My olfactory nerve already overflooded with Acqua di Gio
on business cards beneath fluorescents, I did not expect
to run into my first love in the wilderness of Black Friday,
where hard rain was people. I sought a higher ground– escalator
to the bathroom to text my crush on my TracFone, until the arms
on my watch contorted a certain way. But my tarot cards flipped
when I recognized Kristen from afar, both of us unsure,
unlike in fifth grade, on the bus to Mohican, she slept
beside me, her hair fire on my shoulder, strobe lights of a confused
adolescence that entire week. Camp ended when everyone
contracted poison ivy. How to scratch the mind until snapping
back into self– in that present, years later, I thought she might be
fate and, thus, planned a coffee date, but because I did not
carve the path I wanted to take, winter came. And went.
(originally published in Tipton Poetry Journal, Winter 2021)
I switched to Apple
after such staticky reception
meaning I’m anxious
for the bite– the teeth-
piercing, tedious call,
tiny wires inside me
moaning your song–
which is to say I never
was an android in search
of blue requiems and
we’ll say I love you
and it’ll still sing.
(originally published in The Los Angeles Review of Los Angeles, Summer 2019)
The trees are dead, she said.
Peering outside, it was true:
A still-barren sixty degrees, sun
meekly reveling in its new warm.
A week ago, our mother cut down the tree
we picked apples from as children.
They were small, red, never delicious–
brown and burrowed with worms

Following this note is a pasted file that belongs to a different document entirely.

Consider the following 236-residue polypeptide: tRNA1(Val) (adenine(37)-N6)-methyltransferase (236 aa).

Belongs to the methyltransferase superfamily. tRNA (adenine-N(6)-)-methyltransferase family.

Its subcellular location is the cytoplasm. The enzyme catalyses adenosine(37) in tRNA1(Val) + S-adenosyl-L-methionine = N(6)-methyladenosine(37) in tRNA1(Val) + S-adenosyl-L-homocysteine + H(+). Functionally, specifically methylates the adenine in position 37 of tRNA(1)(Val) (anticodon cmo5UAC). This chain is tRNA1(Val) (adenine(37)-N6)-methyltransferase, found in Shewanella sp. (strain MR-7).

because anything sweet from the skin
isn’t as sweet as you might think.
All those colorful lights we tied around
the necks of plastic and decoration,
the way we choked the holiday,
wrung out the last ounces of life
from the animal ornaments on every pine.
The walrus with the broken tusk.
The hyena whose laugh can nearly
be heard. As if anthropomorphizing could
ever atone for the past but I would love
to believe in a world where a fragment of
a tusk means something is truly missing–
perhaps rickety laughter ringing through
thin walls, dominant as the wooden organ
moans his mantra: everything in this world
is connected. Not every connected thing
is aware of its living, its connection.
But the way fingers dance deep
resonance out of the organ’s shifty teeth
to provide holiness for the changed house
is the gift we must open for ourselves
with our hands full of music– a sourness
in harmony, an ode to shriveled apples.
(originally published in Flatbush Review, Winter 2016)
Blackbirds suspended in triumvirate.
Clouds in a sea of burnt clay
mold into a blanket, the bed
unmade. Every beautiful sunset,
see the others on their phones
snap photos for strangers,
likers, digital lovers.
Lowball grandeur on a
It’s gone in a moment, anyway,
the pixelation of life,
Palm trees stand as windmills,
stilled, and they cannot fan
the vertical Culver sign,
risen like held smog.
Headlights on cars move
indistinguishably in time-lapse circles,
one after the other after the other.
(originally published in The Literary Commune – Issue #4, April 2015)